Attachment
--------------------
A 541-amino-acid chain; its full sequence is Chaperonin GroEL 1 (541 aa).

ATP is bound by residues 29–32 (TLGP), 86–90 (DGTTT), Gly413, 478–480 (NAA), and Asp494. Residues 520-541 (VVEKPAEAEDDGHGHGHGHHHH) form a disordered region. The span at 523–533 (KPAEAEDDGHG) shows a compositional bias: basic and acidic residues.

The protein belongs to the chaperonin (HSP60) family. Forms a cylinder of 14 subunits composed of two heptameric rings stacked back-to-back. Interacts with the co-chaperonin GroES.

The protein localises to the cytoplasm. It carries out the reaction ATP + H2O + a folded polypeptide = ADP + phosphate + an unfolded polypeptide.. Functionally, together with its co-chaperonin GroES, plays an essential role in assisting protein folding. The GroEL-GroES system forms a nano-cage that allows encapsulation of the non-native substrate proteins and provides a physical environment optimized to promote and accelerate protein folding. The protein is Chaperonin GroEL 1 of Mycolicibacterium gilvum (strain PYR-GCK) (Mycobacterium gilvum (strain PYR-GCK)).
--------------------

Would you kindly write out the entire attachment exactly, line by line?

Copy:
A 541-amino-acid chain; its full sequence is Chaperonin GroEL 1 (541 aa).

ATP is bound by residues 29–32 (TLGP), 86–90 (DGTTT), Gly413, 478–480 (NAA), and Asp494. Residues 520-541 (VVEKPAEAEDDGHGHGHGHHHH) form a disordered region. The span at 523–533 (KPAEAEDDGHG) shows a compositional bias: basic and acidic residues.

The protein belongs to the chaperonin (HSP60) family. Forms a cylinder of 14 subunits composed of two heptameric rings stacked back-to-back. Interacts with the co-chaperonin GroES.

The protein localises to the cytoplasm. It carries out the reaction ATP + H2O + a folded polypeptide = ADP + phosphate + an unfolded polypeptide.. Functionally, together with its co-chaperonin GroES, plays an essential role in assisting protein folding. The GroEL-GroES system forms a nano-cage that allows encapsulation of the non-native substrate proteins and provides a physical environment optimized to promote and accelerate protein folding. The protein is Chaperonin GroEL 1 of Mycolicibacterium gilvum (strain PYR-GCK) (Mycobacterium gilvum (strain PYR-GCK)).